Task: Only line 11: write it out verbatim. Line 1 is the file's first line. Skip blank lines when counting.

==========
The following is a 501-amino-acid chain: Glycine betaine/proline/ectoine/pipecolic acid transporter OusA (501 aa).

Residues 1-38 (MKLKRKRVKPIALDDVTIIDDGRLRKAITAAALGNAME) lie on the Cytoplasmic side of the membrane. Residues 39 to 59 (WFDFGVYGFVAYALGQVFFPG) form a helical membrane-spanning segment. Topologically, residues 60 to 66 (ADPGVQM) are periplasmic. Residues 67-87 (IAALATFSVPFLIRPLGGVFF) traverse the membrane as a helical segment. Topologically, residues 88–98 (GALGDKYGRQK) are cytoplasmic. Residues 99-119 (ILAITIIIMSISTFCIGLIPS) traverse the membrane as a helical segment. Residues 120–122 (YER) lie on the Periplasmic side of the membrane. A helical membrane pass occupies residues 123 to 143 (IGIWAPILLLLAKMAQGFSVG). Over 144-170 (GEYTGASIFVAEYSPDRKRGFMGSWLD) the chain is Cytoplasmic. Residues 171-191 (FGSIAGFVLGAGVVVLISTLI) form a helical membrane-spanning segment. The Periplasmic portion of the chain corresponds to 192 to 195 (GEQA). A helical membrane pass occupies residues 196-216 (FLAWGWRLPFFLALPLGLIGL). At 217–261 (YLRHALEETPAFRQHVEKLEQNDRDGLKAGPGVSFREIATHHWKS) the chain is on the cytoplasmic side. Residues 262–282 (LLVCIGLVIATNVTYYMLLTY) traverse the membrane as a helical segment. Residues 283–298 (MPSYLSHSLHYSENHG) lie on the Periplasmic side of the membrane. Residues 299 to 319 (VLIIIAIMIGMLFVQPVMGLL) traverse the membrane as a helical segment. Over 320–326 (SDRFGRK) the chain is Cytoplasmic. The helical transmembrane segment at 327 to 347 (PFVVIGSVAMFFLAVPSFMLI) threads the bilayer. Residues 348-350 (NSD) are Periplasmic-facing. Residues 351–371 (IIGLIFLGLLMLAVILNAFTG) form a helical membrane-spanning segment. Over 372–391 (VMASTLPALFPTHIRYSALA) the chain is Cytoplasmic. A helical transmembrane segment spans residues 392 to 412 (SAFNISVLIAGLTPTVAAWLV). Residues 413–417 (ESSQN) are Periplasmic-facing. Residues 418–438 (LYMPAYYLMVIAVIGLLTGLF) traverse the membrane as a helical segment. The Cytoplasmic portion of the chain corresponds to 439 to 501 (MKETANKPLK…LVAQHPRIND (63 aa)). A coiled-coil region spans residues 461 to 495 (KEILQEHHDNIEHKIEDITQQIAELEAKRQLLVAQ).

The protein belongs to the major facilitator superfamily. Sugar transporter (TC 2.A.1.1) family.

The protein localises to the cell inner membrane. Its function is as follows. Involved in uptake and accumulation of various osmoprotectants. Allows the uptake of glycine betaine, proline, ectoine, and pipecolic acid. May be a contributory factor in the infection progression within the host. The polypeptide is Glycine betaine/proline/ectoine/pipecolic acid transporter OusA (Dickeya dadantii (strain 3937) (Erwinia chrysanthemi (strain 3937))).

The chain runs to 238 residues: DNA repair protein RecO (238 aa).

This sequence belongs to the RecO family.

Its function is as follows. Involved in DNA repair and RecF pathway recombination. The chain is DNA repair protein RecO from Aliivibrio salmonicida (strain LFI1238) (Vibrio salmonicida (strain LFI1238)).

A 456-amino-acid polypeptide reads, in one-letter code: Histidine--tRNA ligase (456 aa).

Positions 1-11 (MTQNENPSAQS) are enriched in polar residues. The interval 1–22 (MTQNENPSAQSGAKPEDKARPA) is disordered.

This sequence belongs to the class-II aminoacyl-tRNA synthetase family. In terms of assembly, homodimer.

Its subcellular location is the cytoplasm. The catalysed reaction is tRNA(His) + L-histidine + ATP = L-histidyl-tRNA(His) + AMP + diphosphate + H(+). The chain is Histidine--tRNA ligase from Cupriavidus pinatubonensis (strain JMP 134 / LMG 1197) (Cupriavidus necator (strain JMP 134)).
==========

Its subcellular location is the cytoplasm. The catalysed reaction is tRNA(His) + L-histidine + ATP = L-histidyl-tRNA(His) + AMP + diphosphate + H(+). The chain is Histidine--tRNA ligase from Cupriavidus pinatubonensis (strain JMP 134 / LMG 1197) (Cupriavidus necator (strain JMP 134)).